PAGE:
The Morning Herald from Hagerstown, Maryland on January 6, 1938 · Page 1
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The Morning Herald from Hagerstown, Maryland · Page 1

Hagerstown, Maryland
Issue Date:
Thursday, January 6, 1938
Page 1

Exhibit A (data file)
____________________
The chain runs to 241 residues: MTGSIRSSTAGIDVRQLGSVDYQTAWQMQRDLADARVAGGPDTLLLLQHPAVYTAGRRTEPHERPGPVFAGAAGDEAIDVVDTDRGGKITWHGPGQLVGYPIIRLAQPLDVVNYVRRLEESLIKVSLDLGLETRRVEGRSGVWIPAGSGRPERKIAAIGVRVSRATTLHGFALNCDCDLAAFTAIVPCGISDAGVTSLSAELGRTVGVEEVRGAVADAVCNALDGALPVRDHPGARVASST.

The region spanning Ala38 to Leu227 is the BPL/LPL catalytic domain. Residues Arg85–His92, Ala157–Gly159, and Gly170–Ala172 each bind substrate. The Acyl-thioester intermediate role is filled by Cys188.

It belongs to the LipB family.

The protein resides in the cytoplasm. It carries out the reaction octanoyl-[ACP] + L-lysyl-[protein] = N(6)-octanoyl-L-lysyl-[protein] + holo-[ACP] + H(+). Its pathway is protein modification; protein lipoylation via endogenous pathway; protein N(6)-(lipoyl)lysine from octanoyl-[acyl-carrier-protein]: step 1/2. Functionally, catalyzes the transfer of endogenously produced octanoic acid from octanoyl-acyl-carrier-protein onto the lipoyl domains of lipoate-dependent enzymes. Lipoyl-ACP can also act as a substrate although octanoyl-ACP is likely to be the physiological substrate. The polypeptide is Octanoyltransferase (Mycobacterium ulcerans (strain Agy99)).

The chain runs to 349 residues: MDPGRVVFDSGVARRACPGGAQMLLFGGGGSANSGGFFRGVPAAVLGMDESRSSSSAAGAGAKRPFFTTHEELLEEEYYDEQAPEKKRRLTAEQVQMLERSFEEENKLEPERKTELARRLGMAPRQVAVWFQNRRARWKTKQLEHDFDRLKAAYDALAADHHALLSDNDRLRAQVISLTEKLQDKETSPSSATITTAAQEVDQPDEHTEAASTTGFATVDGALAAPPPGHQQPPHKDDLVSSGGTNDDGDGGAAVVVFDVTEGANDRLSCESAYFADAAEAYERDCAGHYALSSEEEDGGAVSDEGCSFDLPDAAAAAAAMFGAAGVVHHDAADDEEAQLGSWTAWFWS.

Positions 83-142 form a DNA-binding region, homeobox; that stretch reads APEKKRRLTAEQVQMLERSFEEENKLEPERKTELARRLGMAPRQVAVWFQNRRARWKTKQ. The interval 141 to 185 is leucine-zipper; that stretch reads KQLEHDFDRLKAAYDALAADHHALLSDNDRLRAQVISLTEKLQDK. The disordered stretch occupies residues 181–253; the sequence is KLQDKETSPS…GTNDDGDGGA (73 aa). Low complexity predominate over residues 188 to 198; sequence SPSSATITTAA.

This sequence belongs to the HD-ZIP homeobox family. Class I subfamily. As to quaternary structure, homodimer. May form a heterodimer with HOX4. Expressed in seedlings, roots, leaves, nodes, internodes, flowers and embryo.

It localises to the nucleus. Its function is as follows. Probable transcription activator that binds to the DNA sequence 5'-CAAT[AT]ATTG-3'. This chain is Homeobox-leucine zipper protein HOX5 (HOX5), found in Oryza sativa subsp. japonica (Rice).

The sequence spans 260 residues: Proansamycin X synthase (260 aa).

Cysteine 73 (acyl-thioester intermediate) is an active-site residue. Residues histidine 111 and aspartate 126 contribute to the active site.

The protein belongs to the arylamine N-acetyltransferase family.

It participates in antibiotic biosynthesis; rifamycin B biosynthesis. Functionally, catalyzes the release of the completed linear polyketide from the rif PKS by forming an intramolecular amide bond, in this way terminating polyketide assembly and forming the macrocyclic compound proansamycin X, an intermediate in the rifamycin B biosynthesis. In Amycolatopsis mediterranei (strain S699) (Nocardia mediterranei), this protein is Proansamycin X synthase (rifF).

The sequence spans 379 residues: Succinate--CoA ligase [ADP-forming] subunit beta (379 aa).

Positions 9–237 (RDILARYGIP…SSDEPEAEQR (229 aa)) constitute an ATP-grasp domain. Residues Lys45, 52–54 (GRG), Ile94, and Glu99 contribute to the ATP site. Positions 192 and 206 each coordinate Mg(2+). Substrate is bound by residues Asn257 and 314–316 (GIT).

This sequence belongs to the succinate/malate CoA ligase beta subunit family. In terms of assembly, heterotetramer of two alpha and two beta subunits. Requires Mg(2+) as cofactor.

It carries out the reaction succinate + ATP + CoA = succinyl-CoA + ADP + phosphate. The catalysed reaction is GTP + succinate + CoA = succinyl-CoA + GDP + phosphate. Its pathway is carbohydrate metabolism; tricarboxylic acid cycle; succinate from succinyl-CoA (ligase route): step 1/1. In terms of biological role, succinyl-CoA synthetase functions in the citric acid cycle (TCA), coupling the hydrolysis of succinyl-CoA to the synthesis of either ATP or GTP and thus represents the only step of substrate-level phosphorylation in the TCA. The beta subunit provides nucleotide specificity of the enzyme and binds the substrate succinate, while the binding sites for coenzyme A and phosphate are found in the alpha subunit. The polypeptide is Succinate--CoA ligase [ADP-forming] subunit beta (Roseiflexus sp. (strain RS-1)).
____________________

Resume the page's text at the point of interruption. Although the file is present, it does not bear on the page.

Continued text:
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Good Morning 'After all, what It a billion dollar deficit lu New Deal calculations? MORNING HERALD Weather Forecast Fair with moderate temperature Thursday. Friday rain and com«r, probably changing to enow. VOL. XLII, NO. 5. Vexerdur'. l>re» Run O.SOO HAGERSTOWN, MARYLAND. THURSDAY, JANUARY 6, 1938. OT- -Means Associated Prtu SINGLE COPY, NAVAL PLANS DISCUSSED AT WHITE HOUSE Special Message Asking Supplemental Outlay Expected ROOSEVELT MEETS NAVAL OFFICIALS Basic New Warship Building Program Is Hinted Washington, Jan. 5 (IP)— President Roosevelt asked Congress today for rec<5rd peacetime national defense appropriations of $991,300,000, and simultaneously began shaping a request for even greater funds. While his animal budget message, Justice Sutherland Retires January ^ 8 Roosevelt Given Long Awaited Opportunity to Increase "Liberal" Faction of Supreme Court to Dependable Majority Washington, Jan. 5 (fp)— Associate Justice George Sutherland announced his retirement from the Supreme Court today, giving President Roosevelt a long-awaited opportunity to Increase the court's "liberal" faction to a dependable majority. Four of the remaining members- Stone, Brandeis, Cardozo and Black —have habitually espoused a liberal interpretation of the Const itu- But it could reverse Ihe decision by which the AAA was invalidated, to Mr. Roosevelt's expressed annoyance. That decision was six to three. Among Ihe six were Associate Justice Van Devanter, who relired last spring and was replaced by Juslice Black, and Sutherland. If Black and Sutherland's successor voted for the validation of such ion, lending to confer wide powers j legislation and the olhers voled as on the government, Instead of re- before, the lineup would be live to striding them to the letter of that four ill favor of holding it conslilu- docnmeut. llonal. Incidentally,' Hughes and Now, one more follower of that Roberts both sided with school is expected to be appointed scrvalives" in that case. President, who has ^engaged in repealed battles with the court about the way in which the. Consli- tntibn should be Interpreted. This cal w as being read in the j asking nearly a billion dollars for ' appointment would give the liberal the Army and Navy In the 1939 fis-j group five ot the court's nine inem- hers. Aside from these five, Chief Justice Hughes and Associate Justice .Roberts have occasionally supported the liberal and occasionally the conservative side. They thus held a balance of power, which, as Washington sees il, will end with Ihe new appointment. Of course, the new alignment would not reverse the court's historic decision outlawing the NRA as unconstitutional, a verdlcl which touched off Ihe long Administration battle against the courts. The vole in that case was unanimous. Senate and House, he conferred at the White House with legislators and naval officials about a special message asking a supplemental outlay for a bigger navy. Chairman Taylor (D-Colo) of the House Appropriations committee, one ot the confereees, said the message would be dispatched "as soon as convenient." Hints Are Given From others at the conference came hints the message would ask a. basic new warship building pro; gram for several years to come, replacing the 1934 Vinson-Trammell Act. Thus the United Slates would follow the lead of Great Birtain and Japan In abandoning the yardstick of the expired Washington and London naval limitation treaties. The program laid down in the Vinson-Trammel Act was based on the Washington and London treaties. The President's budget message advised Congress that "world conditions over which this nation has no control" and "future events which today cannot definitely be foretold," might make It necessary for him to ask additional defense funds. Pending such, action, he recommended allotting $560,827,000 to Hie Navy and $418,796,000 to the Army, pins emergency funds which (Continued on Page 10) Loan Granted to Railway Company Washington, Jan. 6 (Jf)~ Jesse H. Jones, chairman of the Reconstruction Finance corporation, announced tonight the RFC would lend ?6,000,000 to the Baltimore and Ohio,Railroad and also provide for ?2.223,000 of maturing equipment trust certificates, subject to Interstate Commerce Commission approval. The announcement was made after B. and O. securities displayed -weakness on the New York Stock Exchange today. The railroad had had a request pending for some time. FANFARE HERALDS FILING BY PHOEBUS Somerset Counrian Enters Race While Son Toots .Trumpet Annapolis, Md., Jan. 5 (.¥)— Heralded by authentic trumpet blasts, Stale Labor Commissioner Harry T. Phoebus marched inlo the Siale House todny and filed his certificate of candidacy for the Republican Gubernatorial nomination. On the steps of the Stale House, Ihe Commissioner's nine-year-old son tooled a trumpet vigorously as Phoebi'.j approached. A few minutes later, Executive Department clerks were startled by a second blast, prefacing Ihe aclual filing. Young Harry T., Jr., explained his study of the trumpet hadn't advanced farther than the single blast. By May 1, he said, he hopes to be able to play "Here comes Ihe next Governor" when his father approaches. He'll learn the song, he said, as soon as he and Ihe Commissioner can write the words and music for it. Only one person other Ihan Ihe Phoebus parly and clerks wil- nessed the filing which marked the entry of the first Republican in the tight for Staiewide offices in 3938. The "outsider" was Slale Senator Robert B. Kimble (Rep., Allegany), who is. demanding Phoebus' dismissal. RECESSION LAID AT DOOR OF UNITED STATES BY BYFIELD President of Foreign Bond Associates Discusses International Aspects in Address Before the Rotary Club Much Speculation As always, when an Important governmental post becomes vacant, Washington was abuzz tonight with speculation as to who would be appointed. Everyone Interested had his list of possibilities and some ot them were lengthy. But several names stood at or near the top of each. These Stanley were Reed, Solicitor Senator General Sherman Million of Indiana and former Senator Sam U. Bratton, now a judge of the Tenth Circuit Court of Appeals. These three were known to have been among those under consideration when Black was appointed last year. Other names mentioned included: (Continued on Page 10) OFFICIALS DISCUSS RELIEF-SITUATION Nice Suggests Borrowing under 1933 Low to Meet Problem Annapolis, Md., Jan. 5 (!P)r~ Gov. Harry W. Nice today suggested a state law enacted in 1933 authorizing counties and cities to borrow money for relief: a solution to the situation brought about in Cumberland and Allegany county by industrial layoffs. Mayor Thomas W. Koon. of Cumberland, and A. Charles Slewart, president of the Board of Al- legaiiy County Commissioners, after conferring with their .attorneys " by telephone, left to call meetings of the City Council and Commissioners to borrow funds under the law. Mayor Koon, Stewart, H. W. Smith, secretary of the Cumberland Chamber of Commerce, and James A. Duudon, C. I. 0. representative, appeared before the nancial meeting relief 'Speaking before the Hagerstown Rotary Club at yesterday's luncheon meeting, Robert S. Byfield, president of the Foreign Bond Asso- needs in the county and city. Stewart said that from 11,000 to 12,000 employes had been laid off by industries in the county and city since September. He said relief funds available were insufficient ami aboul $6.000 collected by private''contribution to meet the need had been exhausted. Governor % ;iee broke in to point out the law eucated by the 1933 special session of the Legislature. It allows counties, incorporated towns and cities, with the exception of Baltimore City to borrow an amount 8 cents on their tax rates to give assistance to persons in need. He said the law had never been repealed. The Governor said the situation in Ihe cily and counly was "ac.ule c.nd serious" lint (hat the Board of finance was wholly interdependent, j Public Works had no cushion fund the present day autocratic controls, regardless of their inlernal effects, provide somewhat of an automatic dates, Inc., and member of the I check to the spread of a depres- New York Stock Exchange firm of I s | 0r]> Kay, Byfield and Co., told local liusi- or contingent fund from which to advance funds. DECREE GRANTED Frederick, Md., Jan. 5 (<P)r- as if a number of prill- decree granting a divorce lo Mrs.. men that the current recession was almost wholly confined to the United Slates and "we cannot find a 'foreign goat' this time." Mr. Byfield, who possesses a broad background of infernalionai service and business experience and is currently engaged in the work of advising American holders of foreign bonds., is of necessity in close touch with economic conditions throughout the world. As a' result he is unusually well qualified to speak on present conditions from an inlernalional point of view. American Born The speaker, in poinlingoul lhat the present recession is American horn, showed that conditions abroad arc relatively good. The consumption of raw materials outside our borders is continuing at a high rate whereas our own Is dropping steadily. We aro still lending the world In the consumption ot commodities but Llm pace of our leadership Is slnc.kcniug. \ Strange to say, Ihe vory\ .nl- lam abroad, which hits been tinder severe criticism, may actually pro- vent or nl. lonst cushion a decline In world business activity. Unlike hi 1*23 when »fl»M cipal nations had locked Ihem- selves up in more or less airtight compartments, financially speaking. The disturbances in Ihe Far East and Spain are by no means contributing factors in the business decline. Spanish imports have not fallen off lo any extent, and Japan is using a tremendous amount of scrap iron. Mr. Bylicid also pointed out that the various international ' production controls such as exist with respect lo rubber, copper, sugar and tin are much butler organized than they were six years ago and, generally speaking, have Iho confidence and support of producers and consumers throughout Ihe world. Commodity prices, therefore, should not so easily drop Into a tail spin as Vlous years. These conlrol schemes should continue to be reasonably successful provided our own depression does not grow very decidedly worse In which cnsn thpy will probably collapse. Refutes Accusations In refuting Ihe Administration's accusation Hint "big business" and "monopolies" aro responsible for present conditions, Mr. nyflold read (Continued on P»ir» Eleanor Ritchie Winelirenner, cousin of the lale Gov. Albert C. Ritchie, from D. Charles Winebrenner, was filed today in the Circuit Court. The decree, signed'by Judge Charles 10. Woodward, was dated Jan. ". The suit was brought lust month under the now Maryland law permitting divorce on Ihe grounds of voluntary uninterrupted separation for five years YOUTH WAITS HI! RETURN TO FACE CHARGE Girls Confess Bus Slaying China Reorganizes Military Council Hankow,' .fan! 5~ (/Pj'-Cliina's (loop rosolvo In light Japan In the WHS exemplified today by Hie government's (Incision lo strengthen the National Military Council and by renewed activity ot Madame Chiang Kai-Shek's reorganized air force. • In the reorganization move- (!en- erallsslmo ChlaiiK Knl-Shck, who recently resigned llm presidency of Iho lOxnc.ulivc Yuan—correspond- Ing to Iho premiership — so he, could devote hi.': nntlre time .t# ill prosecution o£ the war, remain)'.M head ot the Military, Council. Wendell Bowers Freely Admits Killing Mrs. Carpenter DENIAL IS MADE OF ASSAULT CHARGES Commonwealth Attorney Charges FBI Agents Exceeded Authority Louisville, Ky., Jan. 5 (fP) — Commonwealth Attorney Merit O'Neal declared here tonight Federal agents of the Bureau of Investigation exceeded their authority when (hey took possession of Wendell Forrest Bowers, wanted in Pennsylvania on a charge of murder. O'Neal said lie would confer tomorrow morning with Assistant District Attorney John A. Flynn ot Norristown, Pa., concerning disposition of the local charges against Bowers,' Who Federal agents said confessed the December 13 slaying ot Mrs. Wllma V. Carpenter, 38- year-old Norristown widow. "If I find he (Flynn) has a clear cut murder case against Bowers I will turn the prisoner over to Pennsylvania," O'Neal staled. Bowers was arrested here De- cuniber 20 on a vagrancy charge. The yoiltll is under two indictments of storehouse breaking re- lumed today by the Jefferson conn- ly grand jury In addition to the Pennsylvania murder charge and a Federal fugitive charge. Freely admitting in an interview that he fired two sliols into Mrs. Carpenter's body, the prisoner, however, flatly denied he assaulted her companion, Miss Mary Griffin, 21, beauty shop operator. He said that he was drunk, but insisted be clearly remembered all that happened in the Carpenter boine. WARNING BY JOHNSON Los Angeles, Jan. 5, (^.—Assistant Secretary of War Louis Johnson warned tonight the proposed I.udlow war referendum would enable an enemy to cripple thu United States before its citizens could vole on resistance. "The port of Los Angeles could be blockaded," he said in an address before the. Los Angeles Chapter of Ibe National Ordnance Association. AGENTS MAKE BIG SEIZURE Singing, a raid at the home of George OU.elberger, Sr., in the Frog Hollow section, yesterday, Federal Investigators Charles Cnshwa and David Walker made a large seizure snd jrrested two men. The investigators reported the seizure ot a 7S-gallon still in operation, 730 gallons of mash. 15 gallons ot whiskey and equipment. They arrested Stanley Otzelberger and John S. Myers. They were taken to the Washington County Jail for hearings today before U. S. Commissioner D. Angle Wolflnger. George Otzelberger, Sr., was ciled t} appear. The invest Igators were accompanied on the raid by George S. Danforlh and Willis Llghlhnrn, formerly assigned to the llagers- lown district, hut now located in Baltimore. Chooses Suicide Rather Than Jai! Richmond, Ind., Ja.i. 5 (/p)—Harry C. Walter, 52, unemployed carpenter and father ot five children, chose suicide today rather than legal punishment for the Christmas eve kidnaping ot 3-year-old John Bryan, Jr., Ceuterville banker's son, and thro.- other persons. Walter, who with William Chester Marcuni, 30, confessed Ihe kid- naping shortly after their arrest last night, dived 15 feet from a balcony to a concrete floor in the county jail here. Tie suffered multiple skull fractures from which he died several hours later In a hospital. HULL PRESSES FOR COMPLETOLUTlON Washington. Jan. r, (/p>— Identification of the mysterious Mrs. Donald L. Itobinson, missing In Soviet Russia, as 1111 .American citizen—Mrs.- Ruth. Mario Rubens, ot New York—aroused the. State Department to press for a complete solution of Ihe month-old till prepared to nd- miiauds lo the Sov- ,1,'i'ji.hroiigh the em- ;ow, Tor, Information on'tne womnn'ii whereabouts and Iho ilatuB ol h»r. case. Washington, Jan. 5 (/P)—President Boosevetl forecast a billion-dollar deficit for the next fiscal year today, and he warned the nation that two grave uncertainties — foreign troubles .and the relief needs of the unemployed—may increase that estimate. "I refer specifically," he said in his annual message transmitting the budget to Congress, "to the possibility that due to world conditions over which this nation has no con- ;rol, I may find it necessary to request additional appropria- ;ions for national defense. "Furthermore, the economic situation may not improve —and if it does not, I expect the approval of Congress and the public for additional appropriations if they become necessary to save thousands of American families from dire need. But, even with these "ifs" removed from consideration, he told Congress, the budget, so far as can be foreseen now, will not be .balanced next year. Although contemplated government spending will be less, he said, the effect of the current depression will be to offset these savings because of smaller revenues from corporation and individual income taxes, and other sources of Captain of Prosecutor's Detectives Joseph Cocozza announced that Genevieve Owens, 17 (left), and Mrs. Ethel Strouse Sohl, 20, had confessed the. robbery-slaying of Bus Driver William Barhorst two weeks ago. The loot was $2.10. Detectives who assisted in the arrest are shoWn with the young women in Newark, N. J. RENEWED STRUGGLE FOR TERUEL RAGING Troops Clash for City in Height of Aragan Winter Heiidciye. Franco-Spanish Frontier, Jan. 5 (IP)— A renewed struggle for strategic Teruel in Eastern Spain raged today 'in the height of the Aragon winter. Government advices said their defending airmen, machine-gunners and artillerymen poured lead with devastating' elfecT^HTo^the reinforced ranks of Insurgents attempting lo push Into the provincial capital from the Northwest and South. The two armies, described by both sides as one of the greatest, concentrations of the civil war, fought In deep snow on Ihe outskirts of Teruul while within the city (lovernment forces still tried to wipe out a bitterly-resisting Insurgent garrison. Insurgents said their soldiers, driving ahead In an attempt to capture the city "within three days," pushed forward more than a mile through snow lhat was sometimes three feet deep along the front northwest of Teruel. Government dispatches reported a score ot Government field-guns "annihilated" one-fourth of the Navarrese and Foreign Legionnaires of the altai-king Insurgents. Before the atiai-k began, fiovern- ineiit sources said, the defending troops were withdrawn from their trenches. Artillerymen waited until waves of Insurgents left their own trenches and opened lire. A Government communique announced (be result was "a slaughter" and complete collapse of Ihe Insurgent attack. Dispatches from the Government side reported machine-gunners left in pits behind the fioverilmenl s first line "mowed down Ihe enemy" as they struggled in deep snow to return lo their trenches. Both Insurgents and Ihe Oovern- menl asserled they had advanced soulliWard of Teruel. SAFELY TRANSFERRED Contanza, Rumania, Jan. 5 (IP) — Michael, 16-yeai-old Crown Prince of Rumania, tonight was transferred safely aboard the Rumanian steamer Dacia from the storm-damaged Rumanian destroyer Rcgina Maria during a Black Sea blizzard. WHISTLE iS TESTED; MANY COMPLAINTS City Officials Report Objections to Proposed Fire Alarm The "fog horn" blew and the lei cpboues in Cily Hall and the Western Enterprise fire hall rang during n test of a new fire whistle yesterday afternoon. Such complaints as "I sleep In the daytime" and "In a few minutes I'll be a nervous -wreck,' poured into the ears of city officials and firemen throughout the duration of Ihe brief test. Said Mayor W. Lee Elgin last night: "It makes no difference to me whether the new whistle is purchased or not.' The Mayor and Council do not (".specially want it, and no action was taken by us until representatives of Ihe Western Enterprise Fire Company twice requested us lo replace the old, obsolete bell with the new, modern sounding device." Mayor Elgin concluded with the statement lhat Ihe $1,000 the whistle would cost installed could be used for other governmental purposes. The new whistle, audible for miles, was tested early yesterday afternoon. It was plainly heard in all seclions of Ihe city. Firemen contend the bell now in use doesn't make enough noise lo summon i unteer firemen who live several blocks away from the fire hall. Councilman Harry T. Fridinger, who with Coiincilmen Miller and Martin is a member of the fire committee, said it was his opinion lhat the whistle makes too much noise and is loo expensive. GORDY ORDERED TO RECOGNIZE PAYROLLS Annapolis, Md., .Inn. 5, (ff>),—Cro\'Harry W. Nice has Instructed William S. Clordy, Jr., state comptroller, lo recognize Slate Roads Commission •' payrolls containing the names of Senator Milton L. Veascy (D-Worceslcr) and Delegale l.con Abramson, (0-1 Hi Baltimore), it was learned today. The governor's letter, written under date .of December 21), Instructed the comptroller to, recognize, the payrolls effective December 'IB.' 'The State Roads Commission payrolls for the ' period December 16-31 has not been' received by the comptroller. In his'letter the Governor listed Vensey'rt salary al llm rale of $2,005.22, and Ahrnmaon's salary al Ihe rate ot f, . annually. Both .wore- Hiled an, country 1 rofc* right of, iiiy. mmlne% ' (: - ; Checks Are Mailed to School Boards Washington county school funds will be boosted by Iho sum of $61,805.28 with receipt of a check for that amount sent yesterday from the olfice of William S. Gordy, Jr., Annapolis, State Comptroller. This was the second quarterly payment of state funds for the 1938 fiscal year. A lotal of $1,109,607:81 was sent to Baltimore City and boards of education in the 23 counties. The first payment of the fiscal year was made on October 3. The current payment is for January, February and March; The payments will be used for negro, industrial fund, part payment of salaries, school hooks i<nd materials, census and attendance,' equalization' fund and reduction of county school laxalio'n. Allegany county received the sum ot $8,1,290.77. REGULAR MEETING 'The regular meet ing of the Pio. neer Hook and Ladder Company will be held this evening at o'clock. All members are urged lo be present. CHARGES PREFERRED John, Socks, Lanvnle street, was fined $10 and coilr. yesterday by Magistrate John Dunn for jdolng plumbing work without a license The charge wnu preferred by Plumbing Inspecto- K. Fisko El gin. Mr. Klein nlao charged Run sell Young wllh 'employing n plumber who had no license. He will be given a, hearing before Magistrate-Dunn next Tuesday. DEFICIT OF BILLION DOLLARS FORECAST NEXT FISCAL YEAR Roosevelt' Warns Nation of Two Grave Uncertainties •Relief and Foreign Troubles—Which May Increase the Estimate Business was'good during Ihe flrst ten months ot 1937. he said, and there was "every reason" to expect that the government's income would show successive increases in the last, present and next fiscal years. At the same time, the Administralion was counling on decreased relief ieeds to reduce lolal expenditures. "That," Mr. Roosevelt said, "was the basis for our expectation-of.a balanced budget for the fiscal year 1939," But, he added: ! The recent recession in business has changed thai outlook. Today, it Is necessary to revise estimates of revenues. They will be less than n-e anticipated. Th'ey will, as far as we can tell, remain below our estimated necessary expenditures. "We hope that the calendar year 193S will bring an improvement in business conditions and, therefore, in tax receipts. The Treasnry, leaning to the conservative, predicts some improvement over the present level but does not assume In its figures that business in the •alendar year 1938 will reach as high a level as in the calendar year 1937." However, the President obviously drew satisfaction 'from the fact lhat (again omitting the uncertainties of national defense and relief) the deficit expected for next year -will be smaller than that now estimated for the current year and the latter below the actual figures for 1937. "In other words." Mr. Roosevelt said, "for the third year in succes-. sion we would continue to decrease the deficit." The following simplified table gives the gist of the President's budget for the next fiscal year (ending June 30, 1939): Receipts from taxes $5,869,000,000 Other receipts 50,000,000 Total income $5,919,000000 All expenditures or Total outgo ?6,869,000,000 Net deficit 950,000,000 Increase in the public debt or net amount borrowed 850,000 000 Size of the public debt .at close of year.. .$38,528,000,000 The public debt of $38,528,000,000 predicted for next year would set a new record. Commenting on the figures, Mr. Roosevelt said the "most important fact of this budget is the reduction of $539,000,000 in the estimated ex-' pendittires" for the coming fiscal year. And here he added his warning of what may happen if more battleships are deemed necessary, or the unemployed continue to increase. An attached'"breakdown" of the expenditure estimates showed where the President expected the savings to be made. To obtain next year's estimated spending slash of $539,000,000, the President cut his estimates for relief to $1,138,304,000—down $841,356,000 from . this year's figure's. But he added: "The economic situation may Improve and if it does not, I expect the approval of Congress and the public for additional appropriations if they become necessary to save thousands of American families from dire, need." .. Complete Budget Nevertheless, for the first time in three years the President presented a complete budget, Including relief estimates which previously had been, left until later. He did so, apparently, on the basis of a treasury forecast that business would Improve. "We hope," he said, "that the calendar year 1938 will bring an improvement in business conditions and, therefore, In tax receipts. The treasury, leaning to the conservative side, predicts some Improvement over the present level but does not assume In Its figures that business in the. calendar year 1938 will reach as high a level as in the calendar year 1937." Mr. Roosevelt asked an Increase ot $34,300,000 to bring defense spending up to a record peacetime level of $991,300,000 in 1930. His message mentioned » |B4,847,- 000 boost In regular defense funds, but part of thla difference wa« offset by allocation ot less emergency money for defense neit year than 111 the current period. Other important features of the budget message, which u uiual was read to the two homes of Congress' separately by their clerki, Included: A recommendation that Control, either by legislation or « conttitu- tlonal amendment, protlde thi, Ohio! Executive with nuthorlty to BICYCLES FIGURE IN TWOMISHAPS Boys Injured in Collisions in Western Section of City Bicycles figured, in two accidents In Ihe western section of the city last night. Paul St. Clair, Jr.; aged seven years, first block Madison avenue, sustained a broken leg when struck by a bicycle operated by an- olher youth. He was taken to the Washington County Hospital. William Differderfer, 12, Mitchell avenue, was knocked unconscious and suslained laceralions about the mouth when knocked from his bicycle by an alleged hit-and-run driver at Milchell and Cook streets. The yolllll quickly regained consciousness and was Irealed for his injuries by a physician. Witnesses were unable to give the license mimber of the automobile to Patrolmen Welch and Broom. Commenting on' the wave of bicycle accidents, police announced last night they would launch a drive against the unlawful use and operation of bicycles, especially at night. They said lhat many wheels are not equipped with lights for night riding. O'Conor Speaks to Banking Institute Baltimore, Jan. 5 (Iff— Attorney General Herbert R. O'Conor, candidate for the Democratic gubernatorial nomination, warned tonight, that "business must not be impeded by government." O'Conor spoke before the governing board of the American In- stilute oE Banking here. "I believe that private business has been and is now the backbone of the nation." h- told the bankers. • "Unless business is encouraged and not. ^impeded by government it cannot attain the forefront position it has always occupied. * ' *" The attorney general described the "profit motive" as a "laudable and energizing influence" and asserted co-operation of big business with the government could not be "forced," JUNIOR ELECTI'ON TONIGHT The annual election of officers of Ihe Junior Fire Company, will be held at the fire hall this evening with the polls open from 7 until 9, o'clock. The only offices where Ihcro will be opposition are chief director, chief plpoman nnd Bland- Ing committee. Fire Chtof Max Hoover Is a candidate ..for ro-eleo- lion M president without oppoll- tlon. . (Continued on P*|* 1*)